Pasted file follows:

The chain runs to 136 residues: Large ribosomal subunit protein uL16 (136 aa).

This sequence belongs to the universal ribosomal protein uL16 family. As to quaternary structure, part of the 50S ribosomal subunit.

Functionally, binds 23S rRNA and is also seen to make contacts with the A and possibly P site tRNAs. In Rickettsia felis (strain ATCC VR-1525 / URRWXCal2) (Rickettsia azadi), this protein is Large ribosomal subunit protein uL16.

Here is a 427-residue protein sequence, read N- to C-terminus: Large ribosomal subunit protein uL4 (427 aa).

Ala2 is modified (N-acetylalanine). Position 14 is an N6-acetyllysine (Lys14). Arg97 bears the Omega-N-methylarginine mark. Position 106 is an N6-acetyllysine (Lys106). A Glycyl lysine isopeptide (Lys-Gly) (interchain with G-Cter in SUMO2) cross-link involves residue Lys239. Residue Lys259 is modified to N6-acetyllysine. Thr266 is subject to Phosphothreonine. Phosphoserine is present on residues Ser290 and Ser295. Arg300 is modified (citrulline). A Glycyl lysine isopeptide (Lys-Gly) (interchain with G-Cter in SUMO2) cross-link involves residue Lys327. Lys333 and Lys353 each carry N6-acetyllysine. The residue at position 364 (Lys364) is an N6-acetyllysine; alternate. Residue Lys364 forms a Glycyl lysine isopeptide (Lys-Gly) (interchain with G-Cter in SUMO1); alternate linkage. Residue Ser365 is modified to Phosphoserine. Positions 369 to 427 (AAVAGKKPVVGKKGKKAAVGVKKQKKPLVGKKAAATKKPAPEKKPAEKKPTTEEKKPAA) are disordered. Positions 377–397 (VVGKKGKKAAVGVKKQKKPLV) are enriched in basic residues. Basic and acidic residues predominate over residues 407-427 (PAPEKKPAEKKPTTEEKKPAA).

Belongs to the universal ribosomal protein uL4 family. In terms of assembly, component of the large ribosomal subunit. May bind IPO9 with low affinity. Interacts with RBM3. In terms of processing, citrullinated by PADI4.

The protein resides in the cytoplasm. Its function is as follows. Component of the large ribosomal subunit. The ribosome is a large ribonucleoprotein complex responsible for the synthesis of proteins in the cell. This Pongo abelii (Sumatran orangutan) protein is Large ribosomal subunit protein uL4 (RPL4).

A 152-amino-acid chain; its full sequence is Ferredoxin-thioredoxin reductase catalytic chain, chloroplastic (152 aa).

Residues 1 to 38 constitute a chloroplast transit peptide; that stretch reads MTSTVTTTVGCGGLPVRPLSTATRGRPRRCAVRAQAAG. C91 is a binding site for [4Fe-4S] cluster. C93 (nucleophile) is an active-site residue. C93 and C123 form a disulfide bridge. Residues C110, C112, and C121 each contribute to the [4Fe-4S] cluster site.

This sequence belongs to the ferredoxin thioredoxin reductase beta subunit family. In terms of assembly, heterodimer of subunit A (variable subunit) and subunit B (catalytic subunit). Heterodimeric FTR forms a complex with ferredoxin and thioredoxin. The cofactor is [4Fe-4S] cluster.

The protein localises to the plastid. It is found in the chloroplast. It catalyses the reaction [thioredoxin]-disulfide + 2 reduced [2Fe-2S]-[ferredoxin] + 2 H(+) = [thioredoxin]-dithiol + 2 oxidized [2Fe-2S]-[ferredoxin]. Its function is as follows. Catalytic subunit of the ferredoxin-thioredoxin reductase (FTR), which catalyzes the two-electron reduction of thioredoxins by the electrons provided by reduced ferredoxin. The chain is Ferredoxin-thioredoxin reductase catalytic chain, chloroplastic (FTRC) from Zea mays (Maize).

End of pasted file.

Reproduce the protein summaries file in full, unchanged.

The chain runs to 136 residues: Large ribosomal subunit protein uL16 (136 aa).

This sequence belongs to the universal ribosomal protein uL16 family. As to quaternary structure, part of the 50S ribosomal subunit.

Functionally, binds 23S rRNA and is also seen to make contacts with the A and possibly P site tRNAs. In Rickettsia felis (strain ATCC VR-1525 / URRWXCal2) (Rickettsia azadi), this protein is Large ribosomal subunit protein uL16.

Here is a 427-residue protein sequence, read N- to C-terminus: Large ribosomal subunit protein uL4 (427 aa).

Ala2 is modified (N-acetylalanine). Position 14 is an N6-acetyllysine (Lys14). Arg97 bears the Omega-N-methylarginine mark. Position 106 is an N6-acetyllysine (Lys106). A Glycyl lysine isopeptide (Lys-Gly) (interchain with G-Cter in SUMO2) cross-link involves residue Lys239. Residue Lys259 is modified to N6-acetyllysine. Thr266 is subject to Phosphothreonine. Phosphoserine is present on residues Ser290 and Ser295. Arg300 is modified (citrulline). A Glycyl lysine isopeptide (Lys-Gly) (interchain with G-Cter in SUMO2) cross-link involves residue Lys327. Lys333 and Lys353 each carry N6-acetyllysine. The residue at position 364 (Lys364) is an N6-acetyllysine; alternate. Residue Lys364 forms a Glycyl lysine isopeptide (Lys-Gly) (interchain with G-Cter in SUMO1); alternate linkage. Residue Ser365 is modified to Phosphoserine. Positions 369 to 427 (AAVAGKKPVVGKKGKKAAVGVKKQKKPLVGKKAAATKKPAPEKKPAEKKPTTEEKKPAA) are disordered. Positions 377–397 (VVGKKGKKAAVGVKKQKKPLV) are enriched in basic residues. Basic and acidic residues predominate over residues 407-427 (PAPEKKPAEKKPTTEEKKPAA).

Belongs to the universal ribosomal protein uL4 family. In terms of assembly, component of the large ribosomal subunit. May bind IPO9 with low affinity. Interacts with RBM3. In terms of processing, citrullinated by PADI4.

The protein resides in the cytoplasm. Its function is as follows. Component of the large ribosomal subunit. The ribosome is a large ribonucleoprotein complex responsible for the synthesis of proteins in the cell. This Pongo abelii (Sumatran orangutan) protein is Large ribosomal subunit protein uL4 (RPL4).

A 152-amino-acid chain; its full sequence is Ferredoxin-thioredoxin reductase catalytic chain, chloroplastic (152 aa).

Residues 1 to 38 constitute a chloroplast transit peptide; that stretch reads MTSTVTTTVGCGGLPVRPLSTATRGRPRRCAVRAQAAG. C91 is a binding site for [4Fe-4S] cluster. C93 (nucleophile) is an active-site residue. C93 and C123 form a disulfide bridge. Residues C110, C112, and C121 each contribute to the [4Fe-4S] cluster site.

This sequence belongs to the ferredoxin thioredoxin reductase beta subunit family. In terms of assembly, heterodimer of subunit A (variable subunit) and subunit B (catalytic subunit). Heterodimeric FTR forms a complex with ferredoxin and thioredoxin. The cofactor is [4Fe-4S] cluster.

The protein localises to the plastid. It is found in the chloroplast. It catalyses the reaction [thioredoxin]-disulfide + 2 reduced [2Fe-2S]-[ferredoxin] + 2 H(+) = [thioredoxin]-dithiol + 2 oxidized [2Fe-2S]-[ferredoxin]. Its function is as follows. Catalytic subunit of the ferredoxin-thioredoxin reductase (FTR), which catalyzes the two-electron reduction of thioredoxins by the electrons provided by reduced ferredoxin. The chain is Ferredoxin-thioredoxin reductase catalytic chain, chloroplastic (FTRC) from Zea mays (Maize).